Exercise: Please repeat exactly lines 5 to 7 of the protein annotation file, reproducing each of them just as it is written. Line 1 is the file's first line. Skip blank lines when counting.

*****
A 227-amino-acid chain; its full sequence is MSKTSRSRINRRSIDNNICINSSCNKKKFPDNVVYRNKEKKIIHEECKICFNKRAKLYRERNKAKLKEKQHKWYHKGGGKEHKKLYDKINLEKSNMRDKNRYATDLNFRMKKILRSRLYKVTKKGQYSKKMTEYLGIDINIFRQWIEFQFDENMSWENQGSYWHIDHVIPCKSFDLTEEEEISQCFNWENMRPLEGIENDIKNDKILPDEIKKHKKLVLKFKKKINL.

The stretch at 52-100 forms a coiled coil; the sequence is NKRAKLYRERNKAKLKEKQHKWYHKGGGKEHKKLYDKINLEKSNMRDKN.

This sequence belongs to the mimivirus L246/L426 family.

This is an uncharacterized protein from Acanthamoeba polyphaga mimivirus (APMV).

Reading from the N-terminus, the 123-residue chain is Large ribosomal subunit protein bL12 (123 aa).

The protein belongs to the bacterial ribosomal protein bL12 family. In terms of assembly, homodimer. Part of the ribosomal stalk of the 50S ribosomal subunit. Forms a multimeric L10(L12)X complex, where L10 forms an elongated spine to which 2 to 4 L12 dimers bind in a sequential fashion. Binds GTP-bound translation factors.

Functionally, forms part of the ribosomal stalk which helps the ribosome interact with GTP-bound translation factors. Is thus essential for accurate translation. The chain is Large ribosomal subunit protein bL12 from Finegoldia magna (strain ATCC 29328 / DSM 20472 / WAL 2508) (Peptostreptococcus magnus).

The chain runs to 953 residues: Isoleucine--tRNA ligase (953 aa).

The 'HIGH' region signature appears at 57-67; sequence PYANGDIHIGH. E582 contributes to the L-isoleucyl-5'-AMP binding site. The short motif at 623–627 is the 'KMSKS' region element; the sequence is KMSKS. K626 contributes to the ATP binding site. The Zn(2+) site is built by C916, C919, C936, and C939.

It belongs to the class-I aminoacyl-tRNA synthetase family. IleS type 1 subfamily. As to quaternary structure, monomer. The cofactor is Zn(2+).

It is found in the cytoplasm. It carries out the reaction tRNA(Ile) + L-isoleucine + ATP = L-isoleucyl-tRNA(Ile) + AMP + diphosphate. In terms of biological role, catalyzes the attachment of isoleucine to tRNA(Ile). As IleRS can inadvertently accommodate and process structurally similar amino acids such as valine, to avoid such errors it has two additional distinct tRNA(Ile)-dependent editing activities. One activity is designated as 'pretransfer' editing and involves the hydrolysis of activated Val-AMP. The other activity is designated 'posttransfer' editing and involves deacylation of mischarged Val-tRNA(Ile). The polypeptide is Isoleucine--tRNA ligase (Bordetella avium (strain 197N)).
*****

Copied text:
Reading from the N-terminus, the 123-residue chain is Large ribosomal subunit protein bL12 (123 aa).

The protein belongs to the bacterial ribosomal protein bL12 family. In terms of assembly, homodimer. Part of the ribosomal stalk of the 50S ribosomal subunit. Forms a multimeric L10(L12)X complex, where L10 forms an elongated spine to which 2 to 4 L12 dimers bind in a sequential fashion. Binds GTP-bound translation factors.

Functionally, forms part of the ribosomal stalk which helps the ribosome interact with GTP-bound translation factors. Is thus essential for accurate translation. The chain is Large ribosomal subunit protein bL12 from Finegoldia magna (strain ATCC 29328 / DSM 20472 / WAL 2508) (Peptostreptococcus magnus).